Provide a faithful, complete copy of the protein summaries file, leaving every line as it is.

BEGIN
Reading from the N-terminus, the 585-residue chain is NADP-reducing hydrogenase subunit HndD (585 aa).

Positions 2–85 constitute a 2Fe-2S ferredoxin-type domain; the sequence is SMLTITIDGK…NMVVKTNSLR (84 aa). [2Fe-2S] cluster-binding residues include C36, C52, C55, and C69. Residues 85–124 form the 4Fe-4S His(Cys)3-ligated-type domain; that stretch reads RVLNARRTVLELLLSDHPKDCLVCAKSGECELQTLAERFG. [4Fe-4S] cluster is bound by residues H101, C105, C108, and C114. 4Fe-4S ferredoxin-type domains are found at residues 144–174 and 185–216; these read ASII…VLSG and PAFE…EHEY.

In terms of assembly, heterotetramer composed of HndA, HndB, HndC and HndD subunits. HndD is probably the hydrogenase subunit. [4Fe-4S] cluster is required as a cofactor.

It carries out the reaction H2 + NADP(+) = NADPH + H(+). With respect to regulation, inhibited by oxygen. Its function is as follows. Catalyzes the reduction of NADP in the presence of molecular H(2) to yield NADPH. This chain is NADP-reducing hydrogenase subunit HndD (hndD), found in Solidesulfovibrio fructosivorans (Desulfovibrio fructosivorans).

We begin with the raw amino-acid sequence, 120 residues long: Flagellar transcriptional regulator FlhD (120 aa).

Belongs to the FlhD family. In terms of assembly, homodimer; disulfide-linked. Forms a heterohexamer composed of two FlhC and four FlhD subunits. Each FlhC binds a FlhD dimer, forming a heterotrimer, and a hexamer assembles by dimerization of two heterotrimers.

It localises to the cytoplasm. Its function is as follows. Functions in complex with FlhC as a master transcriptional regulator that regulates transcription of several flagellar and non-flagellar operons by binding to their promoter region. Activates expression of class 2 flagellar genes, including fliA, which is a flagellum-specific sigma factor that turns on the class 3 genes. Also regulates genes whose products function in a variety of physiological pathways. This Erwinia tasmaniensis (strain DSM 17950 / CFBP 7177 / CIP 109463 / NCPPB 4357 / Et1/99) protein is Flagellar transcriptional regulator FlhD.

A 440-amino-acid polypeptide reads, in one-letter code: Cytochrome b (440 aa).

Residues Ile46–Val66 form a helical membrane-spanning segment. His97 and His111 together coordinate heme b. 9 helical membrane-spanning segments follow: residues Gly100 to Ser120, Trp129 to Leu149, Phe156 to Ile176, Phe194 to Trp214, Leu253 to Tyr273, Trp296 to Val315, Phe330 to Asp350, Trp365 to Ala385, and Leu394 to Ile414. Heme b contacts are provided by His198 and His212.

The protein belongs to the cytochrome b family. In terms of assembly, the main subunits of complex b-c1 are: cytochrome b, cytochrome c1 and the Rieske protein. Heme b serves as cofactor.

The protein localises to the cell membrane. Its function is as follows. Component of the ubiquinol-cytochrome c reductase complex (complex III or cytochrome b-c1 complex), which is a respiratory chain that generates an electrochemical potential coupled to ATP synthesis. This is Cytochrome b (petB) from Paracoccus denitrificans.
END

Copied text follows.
Reading from the N-terminus, the 585-residue chain is NADP-reducing hydrogenase subunit HndD (585 aa).

Positions 2–85 constitute a 2Fe-2S ferredoxin-type domain; the sequence is SMLTITIDGK…NMVVKTNSLR (84 aa). [2Fe-2S] cluster-binding residues include C36, C52, C55, and C69. Residues 85–124 form the 4Fe-4S His(Cys)3-ligated-type domain; that stretch reads RVLNARRTVLELLLSDHPKDCLVCAKSGECELQTLAERFG. [4Fe-4S] cluster is bound by residues H101, C105, C108, and C114. 4Fe-4S ferredoxin-type domains are found at residues 144–174 and 185–216; these read ASII…VLSG and PAFE…EHEY.

In terms of assembly, heterotetramer composed of HndA, HndB, HndC and HndD subunits. HndD is probably the hydrogenase subunit. [4Fe-4S] cluster is required as a cofactor.

It carries out the reaction H2 + NADP(+) = NADPH + H(+). With respect to regulation, inhibited by oxygen. Its function is as follows. Catalyzes the reduction of NADP in the presence of molecular H(2) to yield NADPH. This chain is NADP-reducing hydrogenase subunit HndD (hndD), found in Solidesulfovibrio fructosivorans (Desulfovibrio fructosivorans).

We begin with the raw amino-acid sequence, 120 residues long: Flagellar transcriptional regulator FlhD (120 aa).

Belongs to the FlhD family. In terms of assembly, homodimer; disulfide-linked. Forms a heterohexamer composed of two FlhC and four FlhD subunits. Each FlhC binds a FlhD dimer, forming a heterotrimer, and a hexamer assembles by dimerization of two heterotrimers.

It localises to the cytoplasm. Its function is as follows. Functions in complex with FlhC as a master transcriptional regulator that regulates transcription of several flagellar and non-flagellar operons by binding to their promoter region. Activates expression of class 2 flagellar genes, including fliA, which is a flagellum-specific sigma factor that turns on the class 3 genes. Also regulates genes whose products function in a variety of physiological pathways. This Erwinia tasmaniensis (strain DSM 17950 / CFBP 7177 / CIP 109463 / NCPPB 4357 / Et1/99) protein is Flagellar transcriptional regulator FlhD.

A 440-amino-acid polypeptide reads, in one-letter code: Cytochrome b (440 aa).

Residues Ile46–Val66 form a helical membrane-spanning segment. His97 and His111 together coordinate heme b. 9 helical membrane-spanning segments follow: residues Gly100 to Ser120, Trp129 to Leu149, Phe156 to Ile176, Phe194 to Trp214, Leu253 to Tyr273, Trp296 to Val315, Phe330 to Asp350, Trp365 to Ala385, and Leu394 to Ile414. Heme b contacts are provided by His198 and His212.

The protein belongs to the cytochrome b family. In terms of assembly, the main subunits of complex b-c1 are: cytochrome b, cytochrome c1 and the Rieske protein. Heme b serves as cofactor.

The protein localises to the cell membrane. Its function is as follows. Component of the ubiquinol-cytochrome c reductase complex (complex III or cytochrome b-c1 complex), which is a respiratory chain that generates an electrochemical potential coupled to ATP synthesis. This is Cytochrome b (petB) from Paracoccus denitrificans.